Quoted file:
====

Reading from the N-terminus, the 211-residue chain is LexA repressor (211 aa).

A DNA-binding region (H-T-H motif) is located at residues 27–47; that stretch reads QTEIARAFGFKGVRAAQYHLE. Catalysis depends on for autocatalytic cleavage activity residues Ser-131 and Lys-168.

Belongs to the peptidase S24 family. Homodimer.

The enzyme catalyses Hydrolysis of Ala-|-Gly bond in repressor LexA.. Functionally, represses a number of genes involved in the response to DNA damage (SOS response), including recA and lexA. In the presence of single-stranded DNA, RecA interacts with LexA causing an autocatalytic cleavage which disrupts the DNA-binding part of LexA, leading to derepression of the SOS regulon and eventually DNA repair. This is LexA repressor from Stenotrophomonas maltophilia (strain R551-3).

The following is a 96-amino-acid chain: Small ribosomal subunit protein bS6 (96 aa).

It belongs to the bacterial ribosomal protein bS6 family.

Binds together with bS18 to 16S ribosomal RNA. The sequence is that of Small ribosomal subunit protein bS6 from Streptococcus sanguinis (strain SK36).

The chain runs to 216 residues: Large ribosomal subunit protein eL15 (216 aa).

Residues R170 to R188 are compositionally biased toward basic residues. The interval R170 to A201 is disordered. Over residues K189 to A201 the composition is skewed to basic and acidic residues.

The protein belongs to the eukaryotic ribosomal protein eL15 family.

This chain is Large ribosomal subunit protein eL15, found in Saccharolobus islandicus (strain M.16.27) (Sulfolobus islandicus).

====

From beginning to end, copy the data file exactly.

Reading from the N-terminus, the 211-residue chain is LexA repressor (211 aa).

A DNA-binding region (H-T-H motif) is located at residues 27–47; that stretch reads QTEIARAFGFKGVRAAQYHLE. Catalysis depends on for autocatalytic cleavage activity residues Ser-131 and Lys-168.

Belongs to the peptidase S24 family. Homodimer.

The enzyme catalyses Hydrolysis of Ala-|-Gly bond in repressor LexA.. Functionally, represses a number of genes involved in the response to DNA damage (SOS response), including recA and lexA. In the presence of single-stranded DNA, RecA interacts with LexA causing an autocatalytic cleavage which disrupts the DNA-binding part of LexA, leading to derepression of the SOS regulon and eventually DNA repair. This is LexA repressor from Stenotrophomonas maltophilia (strain R551-3).

The following is a 96-amino-acid chain: Small ribosomal subunit protein bS6 (96 aa).

It belongs to the bacterial ribosomal protein bS6 family.

Binds together with bS18 to 16S ribosomal RNA. The sequence is that of Small ribosomal subunit protein bS6 from Streptococcus sanguinis (strain SK36).

The chain runs to 216 residues: Large ribosomal subunit protein eL15 (216 aa).

Residues R170 to R188 are compositionally biased toward basic residues. The interval R170 to A201 is disordered. Over residues K189 to A201 the composition is skewed to basic and acidic residues.

The protein belongs to the eukaryotic ribosomal protein eL15 family.

This chain is Large ribosomal subunit protein eL15, found in Saccharolobus islandicus (strain M.16.27) (Sulfolobus islandicus).